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Thinking about the unthinkable, Part Three

According to Real Clear Politics, all four polls that have come out since the beginning of the weekend show Scott Brown leading Martha Coakley. The lead ranges from 3 points (ARG) to 10 points (PJM/CrossTarget). Not surprisingly, given these results, the betting money, as reflected by Intrade, now strongly favors Brown.
Public Policy Polling (PPP), a Democratic polling firm, has Brown up by 5 points, 51-46. PPP polled more than 1,200 likely voters, which means that the margin of error is less than 3 percent. GIven the sample size (the largest of any I’ve seen in this campaign) and the fact that PPP is Democratic (but highly respected), this poll strikes me as particularly significant.
According to PPP, Brown’s voters are more committed than Coakley’s. Among those who say they are “very excited” to vote, Brown leads 59-40. He also leads 64-32 among independents. By a 56-37 margin, Massachusetts voters view Brown favorability. Coakley is viewed unfavorabley by a 44-51 margin.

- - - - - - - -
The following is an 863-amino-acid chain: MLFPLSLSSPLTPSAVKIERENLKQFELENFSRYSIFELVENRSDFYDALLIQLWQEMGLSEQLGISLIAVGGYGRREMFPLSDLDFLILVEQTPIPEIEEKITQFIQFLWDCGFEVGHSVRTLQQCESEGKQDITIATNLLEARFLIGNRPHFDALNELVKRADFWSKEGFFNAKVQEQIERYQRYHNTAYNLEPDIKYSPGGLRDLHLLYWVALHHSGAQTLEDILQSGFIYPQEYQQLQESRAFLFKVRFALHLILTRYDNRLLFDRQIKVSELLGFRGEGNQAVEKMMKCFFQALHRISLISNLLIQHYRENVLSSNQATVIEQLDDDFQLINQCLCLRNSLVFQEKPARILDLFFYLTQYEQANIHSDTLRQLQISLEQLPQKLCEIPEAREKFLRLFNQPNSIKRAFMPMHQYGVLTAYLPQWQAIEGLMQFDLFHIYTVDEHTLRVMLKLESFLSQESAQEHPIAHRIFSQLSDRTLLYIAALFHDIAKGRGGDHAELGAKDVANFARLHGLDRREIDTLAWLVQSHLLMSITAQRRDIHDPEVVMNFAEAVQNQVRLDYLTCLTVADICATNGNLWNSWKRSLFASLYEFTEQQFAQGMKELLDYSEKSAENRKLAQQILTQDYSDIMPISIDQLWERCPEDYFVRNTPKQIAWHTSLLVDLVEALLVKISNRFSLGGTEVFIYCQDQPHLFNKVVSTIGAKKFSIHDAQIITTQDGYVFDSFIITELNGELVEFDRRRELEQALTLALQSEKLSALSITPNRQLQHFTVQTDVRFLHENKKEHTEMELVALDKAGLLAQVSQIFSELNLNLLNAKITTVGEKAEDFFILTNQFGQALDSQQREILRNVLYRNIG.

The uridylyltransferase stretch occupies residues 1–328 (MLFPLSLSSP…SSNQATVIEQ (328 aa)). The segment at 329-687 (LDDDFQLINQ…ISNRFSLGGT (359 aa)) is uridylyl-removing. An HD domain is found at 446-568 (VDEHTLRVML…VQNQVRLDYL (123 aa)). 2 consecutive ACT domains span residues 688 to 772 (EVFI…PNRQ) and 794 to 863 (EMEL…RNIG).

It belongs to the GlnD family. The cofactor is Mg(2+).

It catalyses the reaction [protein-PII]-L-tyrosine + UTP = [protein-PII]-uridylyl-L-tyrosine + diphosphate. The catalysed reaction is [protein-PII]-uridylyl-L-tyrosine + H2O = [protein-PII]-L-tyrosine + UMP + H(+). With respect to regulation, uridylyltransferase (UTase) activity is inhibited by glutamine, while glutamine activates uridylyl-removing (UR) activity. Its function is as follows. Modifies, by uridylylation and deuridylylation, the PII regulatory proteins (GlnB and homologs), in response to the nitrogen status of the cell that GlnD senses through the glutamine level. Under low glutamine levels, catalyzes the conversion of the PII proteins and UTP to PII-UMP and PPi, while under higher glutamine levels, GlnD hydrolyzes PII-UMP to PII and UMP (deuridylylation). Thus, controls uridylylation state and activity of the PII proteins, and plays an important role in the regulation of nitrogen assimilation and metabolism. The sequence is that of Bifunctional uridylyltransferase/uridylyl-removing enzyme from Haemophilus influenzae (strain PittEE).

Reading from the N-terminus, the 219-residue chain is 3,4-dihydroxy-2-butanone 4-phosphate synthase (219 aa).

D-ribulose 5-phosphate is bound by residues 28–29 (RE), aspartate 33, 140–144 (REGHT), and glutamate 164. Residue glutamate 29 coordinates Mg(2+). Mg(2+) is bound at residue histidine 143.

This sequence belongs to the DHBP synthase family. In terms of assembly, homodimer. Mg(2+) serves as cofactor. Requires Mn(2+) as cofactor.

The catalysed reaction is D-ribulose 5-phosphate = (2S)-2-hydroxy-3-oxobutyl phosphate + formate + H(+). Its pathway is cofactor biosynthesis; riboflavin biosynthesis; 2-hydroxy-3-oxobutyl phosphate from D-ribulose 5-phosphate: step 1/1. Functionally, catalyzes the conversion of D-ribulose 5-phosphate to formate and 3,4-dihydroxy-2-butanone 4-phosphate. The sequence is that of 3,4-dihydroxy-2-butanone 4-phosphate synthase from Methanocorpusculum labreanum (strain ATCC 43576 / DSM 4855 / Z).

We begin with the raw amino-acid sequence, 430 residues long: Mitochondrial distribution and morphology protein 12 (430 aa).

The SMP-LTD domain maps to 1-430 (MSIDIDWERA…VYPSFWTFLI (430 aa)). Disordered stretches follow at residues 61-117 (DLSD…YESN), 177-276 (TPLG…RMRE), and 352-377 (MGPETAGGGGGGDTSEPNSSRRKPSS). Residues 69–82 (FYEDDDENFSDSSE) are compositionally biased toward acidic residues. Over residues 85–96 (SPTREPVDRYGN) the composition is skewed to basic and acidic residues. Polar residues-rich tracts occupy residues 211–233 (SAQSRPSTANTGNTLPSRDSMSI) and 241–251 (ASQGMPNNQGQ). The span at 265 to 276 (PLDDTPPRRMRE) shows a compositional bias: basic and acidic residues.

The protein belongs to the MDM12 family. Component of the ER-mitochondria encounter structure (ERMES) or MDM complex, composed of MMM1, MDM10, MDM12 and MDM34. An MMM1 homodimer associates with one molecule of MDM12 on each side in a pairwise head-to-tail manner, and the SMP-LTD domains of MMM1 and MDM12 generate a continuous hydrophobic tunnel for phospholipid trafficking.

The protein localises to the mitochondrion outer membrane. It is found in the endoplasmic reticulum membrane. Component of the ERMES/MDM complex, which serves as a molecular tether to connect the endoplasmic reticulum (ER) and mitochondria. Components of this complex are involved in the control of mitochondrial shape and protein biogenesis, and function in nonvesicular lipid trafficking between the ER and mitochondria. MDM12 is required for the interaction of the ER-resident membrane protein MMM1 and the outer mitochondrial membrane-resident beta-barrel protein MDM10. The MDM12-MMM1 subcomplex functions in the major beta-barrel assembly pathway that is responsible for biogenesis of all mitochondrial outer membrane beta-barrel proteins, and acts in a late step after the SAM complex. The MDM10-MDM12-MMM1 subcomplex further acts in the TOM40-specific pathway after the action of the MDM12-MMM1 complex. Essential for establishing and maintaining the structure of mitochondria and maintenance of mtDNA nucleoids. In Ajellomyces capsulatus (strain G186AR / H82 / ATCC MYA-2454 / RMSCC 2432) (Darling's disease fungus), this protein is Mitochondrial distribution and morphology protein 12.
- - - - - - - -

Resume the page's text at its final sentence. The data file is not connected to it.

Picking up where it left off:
PPP also provides further insight about how those who are likely to vote in Massachusetts this year view both Obamacare and Obama. They oppose the former by a margin of 48-40. This is less opposition than the 15 point margin found in a Suffolk University poll, but it still bodes badly for Coakley.
As for the president, likely voters are essentially split down the middle. 44 percent approve of him and 43 percent don’t. These numbers suggest that Obama’s ability to assist Coakley, who polls at better than 44 percent, is quite limited. Thus, it’s questionable whether his rather tepid speech on her behalf yesterday will have a major impact on the race.
It won’t be easy for the uninspiring, gaffe-prone Coakley to prevail in a state where Obama’s favorability rating is break-even, if that’s truly how far it has fallen.
UPDATE: Stuart Rothenberg has moved his assessment of the race from “toss-up” to “lean [Republican] takeover.” He writes:

[T]he combination of public and private survey research and anecdotal information now strongly suggests that Republican Scott Brown will defeat Democrat Martha Coakley in tomorrow’s race to fill the remainder of the late-Sen. Edward Kennedy’s seat. Brown is running extremely well with Independents in the Bay State, and unless Democratic turnout exceeds everyone’s expectations, Brown is headed for a comfortable win.
(emphasis added)

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